Author(s)

Christopher Nelson

Date Approved

12-9-2011

Document Type

Thesis

Degree Name

M.A. Public Relations

Department

Public Relations/Advertising

College

College of Communication & Creative Arts

First Advisor

Basso, Joseph

Subject(s)

Diesel automobiles;Consumer behavior

Disciplines

Public Relations and Advertising

Abstract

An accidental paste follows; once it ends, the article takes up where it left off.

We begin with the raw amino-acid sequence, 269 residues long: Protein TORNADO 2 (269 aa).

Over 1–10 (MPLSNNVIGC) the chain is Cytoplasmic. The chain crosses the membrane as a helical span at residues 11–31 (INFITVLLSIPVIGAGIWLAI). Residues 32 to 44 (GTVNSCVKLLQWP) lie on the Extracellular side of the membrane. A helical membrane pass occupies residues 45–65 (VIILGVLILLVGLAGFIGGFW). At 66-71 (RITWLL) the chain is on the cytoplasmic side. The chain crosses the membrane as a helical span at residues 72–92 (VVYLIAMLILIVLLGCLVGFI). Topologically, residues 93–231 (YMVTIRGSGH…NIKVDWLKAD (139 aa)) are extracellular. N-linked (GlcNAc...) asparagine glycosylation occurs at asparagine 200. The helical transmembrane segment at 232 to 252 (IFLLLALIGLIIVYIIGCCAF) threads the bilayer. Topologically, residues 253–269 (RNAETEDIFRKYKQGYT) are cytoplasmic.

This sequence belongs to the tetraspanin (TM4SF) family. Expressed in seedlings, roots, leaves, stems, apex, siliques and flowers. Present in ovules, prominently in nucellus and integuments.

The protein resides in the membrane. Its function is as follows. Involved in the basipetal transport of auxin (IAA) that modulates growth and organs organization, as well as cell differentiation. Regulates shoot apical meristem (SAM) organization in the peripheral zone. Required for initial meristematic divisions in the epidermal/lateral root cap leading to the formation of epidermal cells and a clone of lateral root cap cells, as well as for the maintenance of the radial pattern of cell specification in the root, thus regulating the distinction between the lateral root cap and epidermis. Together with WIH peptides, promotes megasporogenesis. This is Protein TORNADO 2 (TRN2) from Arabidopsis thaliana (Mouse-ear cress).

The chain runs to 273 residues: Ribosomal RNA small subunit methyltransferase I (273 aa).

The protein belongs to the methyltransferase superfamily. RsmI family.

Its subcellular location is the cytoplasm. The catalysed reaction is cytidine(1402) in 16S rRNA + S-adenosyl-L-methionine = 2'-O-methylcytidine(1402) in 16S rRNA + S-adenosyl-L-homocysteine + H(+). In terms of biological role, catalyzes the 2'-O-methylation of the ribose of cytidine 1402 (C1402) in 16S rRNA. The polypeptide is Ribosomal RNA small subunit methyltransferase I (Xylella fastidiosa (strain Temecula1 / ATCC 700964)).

Cars with small diesel engines make up a large part of the automobile market in virtually every region of the world but the United States. In this study, the researcher sought to determine if there are preexisting attitudes toward diesel fuel and engines among American consumers and whether those attitudes affect consumers' expressed opinions (i.e. buying habits) which contribute to that disparity. The researcher carried out two studies. The first was a modified Delphi study of public relations professionals in the automotive field. Respondents were given several basic questions regarding diesel engines in the American market followed by a series of rank-ordering exercises of their initial answers. Based upon responses, the researcher formulated a survey instrument to determine actual attitudes, administered to Rowan students between the ages of 18 and 25. From the discussion with the experts and the results of the survey, the researcher determined that, although many negative preconceptions of diesel engines and diesel-powered cars exist, they are not as numerous and ingrained as expected. Though the majority of respondents stated that they would not consider purchasing a diesel-powered car, many also indicated that they would reconsider that decision if exposed to more information on the subject.

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